Clouds in colored pencils are like clouds in any medium. Really pay attention to values and shapes, then build up mixes of colors to get the subtle shifting neutral hues in them. The color of clouds varies a lot with the terrain and the color of the light, the time of day, latitude, everything will affect it.
Working slowly from a good photo reference helps. Some clouds have very intricate shapes. It's surprising how hard it is to get good cumulus clouds, the puffy ones are among the hardest to do. If you get Jack Hamm's book Drawing Scenery: Landscapes and Seascapes,
which is about $10 new on Amazon, it has a section with drawing every specific type of cloud known to meteorology.
The ones I get best are the mare's tails -- the drifty little cirrus clouds that attenuate sideways. I draw the spaces between them in my sky tones -- first I use a mid blue like Prismacolor True Blue shaded solid at the top and fading to barely there at the horizon, then work through successively lighter blues burnishing what's above it and fading out as I get to the horizon, then get to Cloud Blue at the horizon.
Using horizontal strokes, I feather the ends of each stroke. I touch down lightly moving in the direction the clouds will be going to do a space between them. Then I press hard in the middle and keep going lifting the pencil gradually. Using a blunt point helps with this feathering effect. I go back and forth, over and over, varying the lengths of the strokes so the cloud shapes vary but creating them by drawing what's between them -- and shading into them.
This leaves some white space that is perfect white little mare's tails. If I want the painting burnished, I'll go into those with white and burnish them out toward the blue parts of the sky. Then maybe touch in a little very light yellow as a glaze over the white, depending on how golden the sunlight is. Cirrus clouds don't usually have dark shadowed undersides like cumulus.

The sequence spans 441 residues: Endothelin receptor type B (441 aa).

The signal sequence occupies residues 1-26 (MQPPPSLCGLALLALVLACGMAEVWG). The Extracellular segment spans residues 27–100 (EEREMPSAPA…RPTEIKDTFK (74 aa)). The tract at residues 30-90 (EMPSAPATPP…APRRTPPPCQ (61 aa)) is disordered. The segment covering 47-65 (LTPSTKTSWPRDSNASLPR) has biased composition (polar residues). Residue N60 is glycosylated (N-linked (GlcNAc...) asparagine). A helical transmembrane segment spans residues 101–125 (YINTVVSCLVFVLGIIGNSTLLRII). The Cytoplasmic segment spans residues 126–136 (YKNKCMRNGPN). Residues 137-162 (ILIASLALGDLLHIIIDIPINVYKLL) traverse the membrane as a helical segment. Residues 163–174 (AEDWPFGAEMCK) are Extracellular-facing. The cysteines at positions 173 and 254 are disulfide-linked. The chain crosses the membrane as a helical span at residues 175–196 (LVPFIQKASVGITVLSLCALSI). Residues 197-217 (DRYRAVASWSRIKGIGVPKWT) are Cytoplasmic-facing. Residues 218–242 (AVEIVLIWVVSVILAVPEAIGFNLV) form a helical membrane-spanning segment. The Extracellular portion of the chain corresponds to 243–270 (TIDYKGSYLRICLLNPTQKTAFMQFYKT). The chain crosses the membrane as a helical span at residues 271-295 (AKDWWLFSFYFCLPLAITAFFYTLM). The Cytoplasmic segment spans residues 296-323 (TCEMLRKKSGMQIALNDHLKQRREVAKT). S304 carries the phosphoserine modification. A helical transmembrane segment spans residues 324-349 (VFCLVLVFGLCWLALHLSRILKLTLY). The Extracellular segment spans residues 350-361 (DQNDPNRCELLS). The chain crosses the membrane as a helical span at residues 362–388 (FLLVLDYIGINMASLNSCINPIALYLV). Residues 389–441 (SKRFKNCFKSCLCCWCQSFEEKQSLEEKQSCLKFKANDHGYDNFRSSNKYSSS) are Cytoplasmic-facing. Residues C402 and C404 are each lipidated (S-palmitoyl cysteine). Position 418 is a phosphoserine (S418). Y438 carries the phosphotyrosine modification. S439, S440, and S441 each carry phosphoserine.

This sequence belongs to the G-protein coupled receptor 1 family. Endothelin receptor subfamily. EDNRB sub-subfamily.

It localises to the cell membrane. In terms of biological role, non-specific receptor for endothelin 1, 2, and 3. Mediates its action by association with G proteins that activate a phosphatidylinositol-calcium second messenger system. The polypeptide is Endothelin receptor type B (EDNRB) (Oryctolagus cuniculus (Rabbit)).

Here's a quick example done in my sketchbook with Progresso Woodless colored pencils.
Clouds Quick Cirrus
Koh-I-Noor Progresso woodless colored pencils
Wirebound ProArt sketchbook paper, about 4" x 5"
I didn't put another bunch of them close to the horizon, but any clouds will be much smaller near the horizon than at the top of the page. That's perspective and it really helps make clouds look more real. This kind of cloud works for most landscapes and is lots easier than cumulus, at least for me. I like having a good photo reference to try for cumulus, or working from life if I'm outside and can see some interesting clouds.
Try sketching them with just a dark color like black or blue or brown, get the shapes right by way of values and then overlay different colors of the right values for a full burnished colored pencils painting look. This is just a sketch in color showing shading between two blues -- the set didn't have a super light blue so I would burnish the bottom with white if I were to polish it down.
I added a little yellow to the leading edges to the left and a little pink over the middles so they're dawn clouds, because that's prettier than just white. Look at the time of day and exact hues in your reference or out in life. It's good to do a lot of quick cloud studies outdoors till you get used to the shapes and colors for different times of day in your location.